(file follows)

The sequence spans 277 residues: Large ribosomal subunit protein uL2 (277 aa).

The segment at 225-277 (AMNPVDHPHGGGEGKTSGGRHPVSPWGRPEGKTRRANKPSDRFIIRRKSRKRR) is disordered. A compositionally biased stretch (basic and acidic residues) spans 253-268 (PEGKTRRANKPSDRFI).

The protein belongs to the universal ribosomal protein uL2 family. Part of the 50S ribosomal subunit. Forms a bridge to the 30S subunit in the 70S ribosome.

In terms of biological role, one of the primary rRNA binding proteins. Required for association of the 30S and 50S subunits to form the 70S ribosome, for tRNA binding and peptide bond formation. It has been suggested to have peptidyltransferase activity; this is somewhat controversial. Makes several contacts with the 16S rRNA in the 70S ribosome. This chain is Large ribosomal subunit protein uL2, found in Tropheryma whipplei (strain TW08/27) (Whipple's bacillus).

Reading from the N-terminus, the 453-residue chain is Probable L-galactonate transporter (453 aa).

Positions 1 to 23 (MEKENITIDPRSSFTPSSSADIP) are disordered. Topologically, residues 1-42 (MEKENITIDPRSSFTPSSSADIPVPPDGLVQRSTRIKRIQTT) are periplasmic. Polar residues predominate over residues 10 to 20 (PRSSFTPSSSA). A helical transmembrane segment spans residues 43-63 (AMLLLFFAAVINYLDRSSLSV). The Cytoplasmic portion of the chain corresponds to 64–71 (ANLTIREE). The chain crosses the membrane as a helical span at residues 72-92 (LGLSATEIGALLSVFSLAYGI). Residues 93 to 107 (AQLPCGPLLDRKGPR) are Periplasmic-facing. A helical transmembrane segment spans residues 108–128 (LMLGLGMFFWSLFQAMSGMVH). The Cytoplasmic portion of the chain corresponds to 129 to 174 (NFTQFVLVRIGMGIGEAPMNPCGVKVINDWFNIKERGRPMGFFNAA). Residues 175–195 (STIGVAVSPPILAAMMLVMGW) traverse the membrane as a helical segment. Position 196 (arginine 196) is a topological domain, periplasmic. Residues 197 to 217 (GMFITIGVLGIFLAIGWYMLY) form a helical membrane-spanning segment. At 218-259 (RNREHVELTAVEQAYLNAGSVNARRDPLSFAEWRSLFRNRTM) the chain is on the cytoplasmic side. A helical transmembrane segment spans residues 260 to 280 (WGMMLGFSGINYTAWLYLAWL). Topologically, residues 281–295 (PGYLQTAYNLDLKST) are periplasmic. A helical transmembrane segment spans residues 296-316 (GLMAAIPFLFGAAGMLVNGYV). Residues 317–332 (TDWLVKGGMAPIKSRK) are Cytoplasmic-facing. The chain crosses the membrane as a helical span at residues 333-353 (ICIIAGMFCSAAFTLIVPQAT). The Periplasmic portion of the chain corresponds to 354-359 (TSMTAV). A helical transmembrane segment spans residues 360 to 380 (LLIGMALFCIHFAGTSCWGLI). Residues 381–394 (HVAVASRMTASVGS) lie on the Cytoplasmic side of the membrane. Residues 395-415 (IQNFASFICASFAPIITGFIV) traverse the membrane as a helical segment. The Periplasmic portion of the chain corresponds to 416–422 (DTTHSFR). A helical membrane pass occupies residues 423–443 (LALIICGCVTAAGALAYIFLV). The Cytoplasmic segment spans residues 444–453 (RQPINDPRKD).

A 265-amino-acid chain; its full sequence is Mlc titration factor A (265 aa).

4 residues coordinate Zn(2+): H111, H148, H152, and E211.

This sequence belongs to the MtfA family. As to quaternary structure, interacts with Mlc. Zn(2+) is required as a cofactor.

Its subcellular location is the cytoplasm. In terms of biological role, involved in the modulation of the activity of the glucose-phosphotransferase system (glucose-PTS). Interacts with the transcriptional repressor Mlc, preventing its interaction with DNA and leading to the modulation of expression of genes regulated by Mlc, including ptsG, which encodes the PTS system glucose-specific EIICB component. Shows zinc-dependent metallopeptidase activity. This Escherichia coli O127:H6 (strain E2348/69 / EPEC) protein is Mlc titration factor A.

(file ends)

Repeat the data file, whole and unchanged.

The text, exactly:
The sequence spans 277 residues: Large ribosomal subunit protein uL2 (277 aa).

The segment at 225-277 (AMNPVDHPHGGGEGKTSGGRHPVSPWGRPEGKTRRANKPSDRFIIRRKSRKRR) is disordered. A compositionally biased stretch (basic and acidic residues) spans 253-268 (PEGKTRRANKPSDRFI).

The protein belongs to the universal ribosomal protein uL2 family. Part of the 50S ribosomal subunit. Forms a bridge to the 30S subunit in the 70S ribosome.

In terms of biological role, one of the primary rRNA binding proteins. Required for association of the 30S and 50S subunits to form the 70S ribosome, for tRNA binding and peptide bond formation. It has been suggested to have peptidyltransferase activity; this is somewhat controversial. Makes several contacts with the 16S rRNA in the 70S ribosome. This chain is Large ribosomal subunit protein uL2, found in Tropheryma whipplei (strain TW08/27) (Whipple's bacillus).

Reading from the N-terminus, the 453-residue chain is Probable L-galactonate transporter (453 aa).

Positions 1 to 23 (MEKENITIDPRSSFTPSSSADIP) are disordered. Topologically, residues 1-42 (MEKENITIDPRSSFTPSSSADIPVPPDGLVQRSTRIKRIQTT) are periplasmic. Polar residues predominate over residues 10 to 20 (PRSSFTPSSSA). A helical transmembrane segment spans residues 43-63 (AMLLLFFAAVINYLDRSSLSV). The Cytoplasmic portion of the chain corresponds to 64–71 (ANLTIREE). The chain crosses the membrane as a helical span at residues 72-92 (LGLSATEIGALLSVFSLAYGI). Residues 93 to 107 (AQLPCGPLLDRKGPR) are Periplasmic-facing. A helical transmembrane segment spans residues 108–128 (LMLGLGMFFWSLFQAMSGMVH). The Cytoplasmic portion of the chain corresponds to 129 to 174 (NFTQFVLVRIGMGIGEAPMNPCGVKVINDWFNIKERGRPMGFFNAA). Residues 175–195 (STIGVAVSPPILAAMMLVMGW) traverse the membrane as a helical segment. Position 196 (arginine 196) is a topological domain, periplasmic. Residues 197 to 217 (GMFITIGVLGIFLAIGWYMLY) form a helical membrane-spanning segment. At 218-259 (RNREHVELTAVEQAYLNAGSVNARRDPLSFAEWRSLFRNRTM) the chain is on the cytoplasmic side. A helical transmembrane segment spans residues 260 to 280 (WGMMLGFSGINYTAWLYLAWL). Topologically, residues 281–295 (PGYLQTAYNLDLKST) are periplasmic. A helical transmembrane segment spans residues 296-316 (GLMAAIPFLFGAAGMLVNGYV). Residues 317–332 (TDWLVKGGMAPIKSRK) are Cytoplasmic-facing. The chain crosses the membrane as a helical span at residues 333-353 (ICIIAGMFCSAAFTLIVPQAT). The Periplasmic portion of the chain corresponds to 354-359 (TSMTAV). A helical transmembrane segment spans residues 360 to 380 (LLIGMALFCIHFAGTSCWGLI). Residues 381–394 (HVAVASRMTASVGS) lie on the Cytoplasmic side of the membrane. Residues 395-415 (IQNFASFICASFAPIITGFIV) traverse the membrane as a helical segment. The Periplasmic portion of the chain corresponds to 416–422 (DTTHSFR). A helical membrane pass occupies residues 423–443 (LALIICGCVTAAGALAYIFLV). The Cytoplasmic segment spans residues 444–453 (RQPINDPRKD).

A 265-amino-acid chain; its full sequence is Mlc titration factor A (265 aa).

4 residues coordinate Zn(2+): H111, H148, H152, and E211.

This sequence belongs to the MtfA family. As to quaternary structure, interacts with Mlc. Zn(2+) is required as a cofactor.

Its subcellular location is the cytoplasm. In terms of biological role, involved in the modulation of the activity of the glucose-phosphotransferase system (glucose-PTS). Interacts with the transcriptional repressor Mlc, preventing its interaction with DNA and leading to the modulation of expression of genes regulated by Mlc, including ptsG, which encodes the PTS system glucose-specific EIICB component. Shows zinc-dependent metallopeptidase activity. This Escherichia coli O127:H6 (strain E2348/69 / EPEC) protein is Mlc titration factor A.